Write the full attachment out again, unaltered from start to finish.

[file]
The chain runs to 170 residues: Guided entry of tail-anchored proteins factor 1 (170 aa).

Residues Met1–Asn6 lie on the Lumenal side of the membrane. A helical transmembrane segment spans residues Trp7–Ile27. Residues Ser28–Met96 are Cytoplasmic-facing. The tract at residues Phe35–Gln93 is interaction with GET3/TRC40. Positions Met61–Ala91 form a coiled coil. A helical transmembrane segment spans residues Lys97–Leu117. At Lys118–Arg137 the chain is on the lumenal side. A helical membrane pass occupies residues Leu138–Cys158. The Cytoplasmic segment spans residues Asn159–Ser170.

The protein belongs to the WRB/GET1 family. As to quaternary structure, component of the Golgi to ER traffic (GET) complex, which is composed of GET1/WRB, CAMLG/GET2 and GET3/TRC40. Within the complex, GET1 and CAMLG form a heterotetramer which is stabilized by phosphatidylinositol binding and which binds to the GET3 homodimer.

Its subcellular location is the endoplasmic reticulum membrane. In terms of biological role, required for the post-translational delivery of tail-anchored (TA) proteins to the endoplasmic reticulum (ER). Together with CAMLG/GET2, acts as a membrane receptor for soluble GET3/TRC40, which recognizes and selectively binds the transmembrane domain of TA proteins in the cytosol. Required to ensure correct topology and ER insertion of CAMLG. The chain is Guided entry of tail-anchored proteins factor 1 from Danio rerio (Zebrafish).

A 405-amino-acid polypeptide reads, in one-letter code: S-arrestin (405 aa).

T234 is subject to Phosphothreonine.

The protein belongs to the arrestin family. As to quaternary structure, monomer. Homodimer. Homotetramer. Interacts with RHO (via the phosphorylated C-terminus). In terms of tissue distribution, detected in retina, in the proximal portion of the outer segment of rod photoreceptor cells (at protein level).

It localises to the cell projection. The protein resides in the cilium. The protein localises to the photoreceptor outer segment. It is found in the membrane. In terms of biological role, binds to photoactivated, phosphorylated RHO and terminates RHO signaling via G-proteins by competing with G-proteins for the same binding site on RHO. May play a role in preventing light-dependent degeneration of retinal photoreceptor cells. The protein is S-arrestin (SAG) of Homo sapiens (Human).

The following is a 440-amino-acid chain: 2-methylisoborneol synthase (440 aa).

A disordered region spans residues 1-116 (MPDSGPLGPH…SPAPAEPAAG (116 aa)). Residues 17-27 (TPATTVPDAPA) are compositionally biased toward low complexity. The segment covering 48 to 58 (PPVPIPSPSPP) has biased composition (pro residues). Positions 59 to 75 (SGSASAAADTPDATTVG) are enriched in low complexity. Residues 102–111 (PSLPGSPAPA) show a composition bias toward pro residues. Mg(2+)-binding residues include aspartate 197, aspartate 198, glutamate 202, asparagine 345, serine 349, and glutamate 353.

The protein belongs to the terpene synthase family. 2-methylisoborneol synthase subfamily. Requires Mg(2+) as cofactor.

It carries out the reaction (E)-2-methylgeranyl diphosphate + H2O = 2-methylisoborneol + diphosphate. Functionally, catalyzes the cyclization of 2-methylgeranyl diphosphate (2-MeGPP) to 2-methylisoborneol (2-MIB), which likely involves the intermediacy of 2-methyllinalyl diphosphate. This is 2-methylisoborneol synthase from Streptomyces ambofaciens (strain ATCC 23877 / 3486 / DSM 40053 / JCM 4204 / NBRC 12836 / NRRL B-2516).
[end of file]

The chain runs to 170 residues: Guided entry of tail-anchored proteins factor 1 (170 aa).

Residues Met1–Asn6 lie on the Lumenal side of the membrane. A helical transmembrane segment spans residues Trp7–Ile27. Residues Ser28–Met96 are Cytoplasmic-facing. The tract at residues Phe35–Gln93 is interaction with GET3/TRC40. Positions Met61–Ala91 form a coiled coil. A helical transmembrane segment spans residues Lys97–Leu117. At Lys118–Arg137 the chain is on the lumenal side. A helical membrane pass occupies residues Leu138–Cys158. The Cytoplasmic segment spans residues Asn159–Ser170.

The protein belongs to the WRB/GET1 family. As to quaternary structure, component of the Golgi to ER traffic (GET) complex, which is composed of GET1/WRB, CAMLG/GET2 and GET3/TRC40. Within the complex, GET1 and CAMLG form a heterotetramer which is stabilized by phosphatidylinositol binding and which binds to the GET3 homodimer.

Its subcellular location is the endoplasmic reticulum membrane. In terms of biological role, required for the post-translational delivery of tail-anchored (TA) proteins to the endoplasmic reticulum (ER). Together with CAMLG/GET2, acts as a membrane receptor for soluble GET3/TRC40, which recognizes and selectively binds the transmembrane domain of TA proteins in the cytosol. Required to ensure correct topology and ER insertion of CAMLG. The chain is Guided entry of tail-anchored proteins factor 1 from Danio rerio (Zebrafish).

A 405-amino-acid polypeptide reads, in one-letter code: S-arrestin (405 aa).

T234 is subject to Phosphothreonine.

The protein belongs to the arrestin family. As to quaternary structure, monomer. Homodimer. Homotetramer. Interacts with RHO (via the phosphorylated C-terminus). In terms of tissue distribution, detected in retina, in the proximal portion of the outer segment of rod photoreceptor cells (at protein level).

It localises to the cell projection. The protein resides in the cilium. The protein localises to the photoreceptor outer segment. It is found in the membrane. In terms of biological role, binds to photoactivated, phosphorylated RHO and terminates RHO signaling via G-proteins by competing with G-proteins for the same binding site on RHO. May play a role in preventing light-dependent degeneration of retinal photoreceptor cells. The protein is S-arrestin (SAG) of Homo sapiens (Human).

The following is a 440-amino-acid chain: 2-methylisoborneol synthase (440 aa).

A disordered region spans residues 1-116 (MPDSGPLGPH…SPAPAEPAAG (116 aa)). Residues 17-27 (TPATTVPDAPA) are compositionally biased toward low complexity. The segment covering 48 to 58 (PPVPIPSPSPP) has biased composition (pro residues). Positions 59 to 75 (SGSASAAADTPDATTVG) are enriched in low complexity. Residues 102–111 (PSLPGSPAPA) show a composition bias toward pro residues. Mg(2+)-binding residues include aspartate 197, aspartate 198, glutamate 202, asparagine 345, serine 349, and glutamate 353.

The protein belongs to the terpene synthase family. 2-methylisoborneol synthase subfamily. Requires Mg(2+) as cofactor.

It carries out the reaction (E)-2-methylgeranyl diphosphate + H2O = 2-methylisoborneol + diphosphate. Functionally, catalyzes the cyclization of 2-methylgeranyl diphosphate (2-MeGPP) to 2-methylisoborneol (2-MIB), which likely involves the intermediacy of 2-methyllinalyl diphosphate. This is 2-methylisoborneol synthase from Streptomyces ambofaciens (strain ATCC 23877 / 3486 / DSM 40053 / JCM 4204 / NBRC 12836 / NRRL B-2516).